Crime & Justice

Huawei: US case against Meng Wanzhou built on lies

Toronto, Jul 8 (EFE).- Internal documents from HSBC bank show that prosecutors in the United States lied to Canadian authorities to secure the arrest of Huawei chief financial officer Meng Wanzhou, an executive with the Chinese technology giant’s Canada unit said Thursday.

Meng, the daughter of Huawei founder and CEO Ren Zhengfei, was detained by Canada on Dec. 1, 2018, during a stopover in Vancouver en route from Hong Kong to Mexico City.

She is accused of violating US sanctions on Iran by misleading banks about the business her company allegedly conducted in that country through a subsidiary called Skycom.

But the documents handed over by HSBC prove that officials at the London-based bank were fully aware of Huawei’s connection to Skycom, Huawei Canada’s vice president for corporate affairs, Alykhan Velshi, told Efe.

With the revelations of the emails from HSBC, the US case against Meng “has collapsed,” Velshi said.

Canadian Judge Heather Holmes is now weighing whether to allow Meng’s attorneys to present the HSBC documents as evidence as the executive fights a US request for her extradition.

The materials “show that Huawei’s control over Skycom was not kept from senior HSBC executives, that the continuing nature of Skycom’s business with Huawei in Iran was not kept from HSBC executives and that internal HSBC risk assessments were made based on knowledge of the true facts,” Huawei Canada said in a statement.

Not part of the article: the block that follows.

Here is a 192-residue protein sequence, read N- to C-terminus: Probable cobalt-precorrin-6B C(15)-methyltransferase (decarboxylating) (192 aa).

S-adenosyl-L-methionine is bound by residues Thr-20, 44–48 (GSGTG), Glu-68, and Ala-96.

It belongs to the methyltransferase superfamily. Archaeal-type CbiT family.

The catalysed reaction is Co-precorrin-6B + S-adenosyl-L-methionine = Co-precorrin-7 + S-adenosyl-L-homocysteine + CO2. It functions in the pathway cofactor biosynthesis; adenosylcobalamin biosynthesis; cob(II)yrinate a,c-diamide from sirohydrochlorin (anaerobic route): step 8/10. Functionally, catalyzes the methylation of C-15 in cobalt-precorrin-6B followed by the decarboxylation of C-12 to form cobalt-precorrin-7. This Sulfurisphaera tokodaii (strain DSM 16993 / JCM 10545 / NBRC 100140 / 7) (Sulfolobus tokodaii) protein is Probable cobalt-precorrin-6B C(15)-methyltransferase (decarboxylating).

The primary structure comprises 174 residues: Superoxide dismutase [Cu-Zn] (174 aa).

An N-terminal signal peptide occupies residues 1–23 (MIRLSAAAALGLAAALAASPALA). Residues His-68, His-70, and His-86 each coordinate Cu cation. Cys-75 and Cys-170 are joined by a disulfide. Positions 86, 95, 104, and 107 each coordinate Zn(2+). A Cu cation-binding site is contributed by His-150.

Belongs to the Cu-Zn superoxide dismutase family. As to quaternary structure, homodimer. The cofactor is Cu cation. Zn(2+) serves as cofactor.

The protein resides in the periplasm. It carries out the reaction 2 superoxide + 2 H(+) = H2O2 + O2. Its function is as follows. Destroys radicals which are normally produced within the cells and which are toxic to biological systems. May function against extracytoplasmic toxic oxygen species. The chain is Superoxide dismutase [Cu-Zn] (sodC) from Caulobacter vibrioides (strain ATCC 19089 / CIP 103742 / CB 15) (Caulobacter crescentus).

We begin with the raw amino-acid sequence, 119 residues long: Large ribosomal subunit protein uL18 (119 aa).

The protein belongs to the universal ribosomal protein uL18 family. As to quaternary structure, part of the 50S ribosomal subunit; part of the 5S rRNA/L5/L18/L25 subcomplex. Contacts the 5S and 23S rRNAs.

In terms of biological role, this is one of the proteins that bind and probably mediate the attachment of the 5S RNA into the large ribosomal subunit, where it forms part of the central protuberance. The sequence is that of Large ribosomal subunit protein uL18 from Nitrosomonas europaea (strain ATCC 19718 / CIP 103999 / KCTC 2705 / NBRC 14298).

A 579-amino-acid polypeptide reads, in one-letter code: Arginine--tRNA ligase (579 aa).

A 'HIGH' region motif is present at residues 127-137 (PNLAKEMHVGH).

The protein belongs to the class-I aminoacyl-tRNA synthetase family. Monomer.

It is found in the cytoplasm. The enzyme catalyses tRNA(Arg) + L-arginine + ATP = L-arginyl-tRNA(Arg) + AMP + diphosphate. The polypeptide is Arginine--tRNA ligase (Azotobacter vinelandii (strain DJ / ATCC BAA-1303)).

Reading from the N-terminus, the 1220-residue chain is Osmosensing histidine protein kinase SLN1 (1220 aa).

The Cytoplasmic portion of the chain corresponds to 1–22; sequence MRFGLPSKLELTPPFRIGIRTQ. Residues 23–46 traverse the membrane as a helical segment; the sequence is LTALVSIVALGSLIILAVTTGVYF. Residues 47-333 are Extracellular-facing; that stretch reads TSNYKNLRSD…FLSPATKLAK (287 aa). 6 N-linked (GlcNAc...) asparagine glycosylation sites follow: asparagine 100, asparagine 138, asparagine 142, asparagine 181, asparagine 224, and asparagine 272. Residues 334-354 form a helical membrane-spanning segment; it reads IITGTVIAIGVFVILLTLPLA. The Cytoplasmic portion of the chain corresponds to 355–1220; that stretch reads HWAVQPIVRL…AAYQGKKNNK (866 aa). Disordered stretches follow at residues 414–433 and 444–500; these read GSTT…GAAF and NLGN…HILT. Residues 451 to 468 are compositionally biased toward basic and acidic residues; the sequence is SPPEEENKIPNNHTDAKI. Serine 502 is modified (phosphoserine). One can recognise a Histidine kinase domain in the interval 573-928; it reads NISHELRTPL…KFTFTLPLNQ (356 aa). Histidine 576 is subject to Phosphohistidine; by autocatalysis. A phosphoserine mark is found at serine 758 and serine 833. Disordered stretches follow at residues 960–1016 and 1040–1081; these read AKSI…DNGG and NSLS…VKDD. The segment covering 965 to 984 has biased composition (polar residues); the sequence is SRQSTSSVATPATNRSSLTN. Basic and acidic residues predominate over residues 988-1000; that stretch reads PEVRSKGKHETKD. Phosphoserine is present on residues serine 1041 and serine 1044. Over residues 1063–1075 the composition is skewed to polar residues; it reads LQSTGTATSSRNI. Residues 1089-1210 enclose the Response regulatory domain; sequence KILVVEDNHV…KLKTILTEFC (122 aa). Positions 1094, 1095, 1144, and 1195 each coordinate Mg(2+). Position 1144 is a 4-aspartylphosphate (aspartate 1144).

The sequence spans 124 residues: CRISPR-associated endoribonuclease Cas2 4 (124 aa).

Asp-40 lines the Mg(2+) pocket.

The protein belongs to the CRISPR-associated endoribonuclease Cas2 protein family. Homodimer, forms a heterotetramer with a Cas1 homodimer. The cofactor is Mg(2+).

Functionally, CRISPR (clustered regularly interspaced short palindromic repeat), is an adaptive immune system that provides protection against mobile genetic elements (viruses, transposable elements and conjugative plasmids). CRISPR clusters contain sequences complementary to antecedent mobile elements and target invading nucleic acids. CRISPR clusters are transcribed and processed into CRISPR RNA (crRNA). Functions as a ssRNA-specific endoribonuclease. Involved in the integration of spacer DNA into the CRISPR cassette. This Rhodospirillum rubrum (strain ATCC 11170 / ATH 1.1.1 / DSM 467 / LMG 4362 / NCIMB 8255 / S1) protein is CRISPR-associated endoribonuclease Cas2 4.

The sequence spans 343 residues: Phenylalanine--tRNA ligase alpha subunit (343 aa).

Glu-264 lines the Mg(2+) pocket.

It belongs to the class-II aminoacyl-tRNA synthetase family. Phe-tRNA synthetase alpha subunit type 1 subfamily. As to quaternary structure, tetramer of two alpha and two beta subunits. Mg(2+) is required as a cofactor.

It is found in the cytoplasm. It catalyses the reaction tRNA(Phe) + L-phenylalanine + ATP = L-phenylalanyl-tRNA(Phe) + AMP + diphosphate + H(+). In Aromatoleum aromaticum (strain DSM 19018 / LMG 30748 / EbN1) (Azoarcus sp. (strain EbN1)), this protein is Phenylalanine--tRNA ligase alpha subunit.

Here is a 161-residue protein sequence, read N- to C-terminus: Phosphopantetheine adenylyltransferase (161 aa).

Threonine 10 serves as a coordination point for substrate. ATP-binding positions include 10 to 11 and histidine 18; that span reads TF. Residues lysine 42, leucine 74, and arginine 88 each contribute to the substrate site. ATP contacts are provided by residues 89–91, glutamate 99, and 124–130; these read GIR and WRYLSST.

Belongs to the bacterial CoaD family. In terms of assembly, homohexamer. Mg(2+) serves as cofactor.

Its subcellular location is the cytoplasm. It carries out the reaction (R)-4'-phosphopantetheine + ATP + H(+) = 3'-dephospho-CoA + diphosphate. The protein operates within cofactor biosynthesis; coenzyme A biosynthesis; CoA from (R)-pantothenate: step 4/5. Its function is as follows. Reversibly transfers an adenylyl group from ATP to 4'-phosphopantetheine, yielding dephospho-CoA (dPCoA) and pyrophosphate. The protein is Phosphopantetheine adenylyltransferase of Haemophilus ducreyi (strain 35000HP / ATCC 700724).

“The only fraud” is the one the US has perpetrated at Meng’s expense, Velshi told Efe.

Meng, now 49, was released on bail 10 days after her arrest and resides with her family in one of the two mansions she owns in Vancouver. She is required to wear a GPS ankle bracelet and pay for her own 24/7 surveillance.

After Meng’s arrest, China froze diplomatic and trade relations with Canada and accused Ottawa of violating the human rights of one of its citizens.

Beijing also detained two Canadian citizens – former diplomat Michael Kovrig and businessman Michael Spavor – on allegations of endangering China’s national security.

The two men were tried in March on charges of acquiring and selling state secrets to “foreign forces,” but China has yet to announce a verdict or sentence.

The trials took place behind closed doors and Canada has repeatedly denounced the arrest and prosecution of Kovrig and Spavor as “arbitrary.” EFE


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